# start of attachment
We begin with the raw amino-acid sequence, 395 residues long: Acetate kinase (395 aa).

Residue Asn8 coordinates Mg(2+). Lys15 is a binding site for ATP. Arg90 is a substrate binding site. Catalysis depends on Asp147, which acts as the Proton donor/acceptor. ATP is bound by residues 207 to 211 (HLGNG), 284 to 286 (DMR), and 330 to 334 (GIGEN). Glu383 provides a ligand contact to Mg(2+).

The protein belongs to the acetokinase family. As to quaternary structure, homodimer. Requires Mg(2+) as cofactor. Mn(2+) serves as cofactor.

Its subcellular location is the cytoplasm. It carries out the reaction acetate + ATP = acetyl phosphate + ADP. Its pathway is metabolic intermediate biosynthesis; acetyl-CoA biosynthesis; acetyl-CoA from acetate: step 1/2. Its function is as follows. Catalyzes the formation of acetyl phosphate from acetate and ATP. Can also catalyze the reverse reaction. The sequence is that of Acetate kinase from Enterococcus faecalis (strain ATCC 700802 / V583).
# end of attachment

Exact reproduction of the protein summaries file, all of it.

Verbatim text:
We begin with the raw amino-acid sequence, 395 residues long: Acetate kinase (395 aa).

Residue Asn8 coordinates Mg(2+). Lys15 is a binding site for ATP. Arg90 is a substrate binding site. Catalysis depends on Asp147, which acts as the Proton donor/acceptor. ATP is bound by residues 207 to 211 (HLGNG), 284 to 286 (DMR), and 330 to 334 (GIGEN). Glu383 provides a ligand contact to Mg(2+).

The protein belongs to the acetokinase family. As to quaternary structure, homodimer. Requires Mg(2+) as cofactor. Mn(2+) serves as cofactor.

Its subcellular location is the cytoplasm. It carries out the reaction acetate + ATP = acetyl phosphate + ADP. Its pathway is metabolic intermediate biosynthesis; acetyl-CoA biosynthesis; acetyl-CoA from acetate: step 1/2. Its function is as follows. Catalyzes the formation of acetyl phosphate from acetate and ATP. Can also catalyze the reverse reaction. The sequence is that of Acetate kinase from Enterococcus faecalis (strain ATCC 700802 / V583).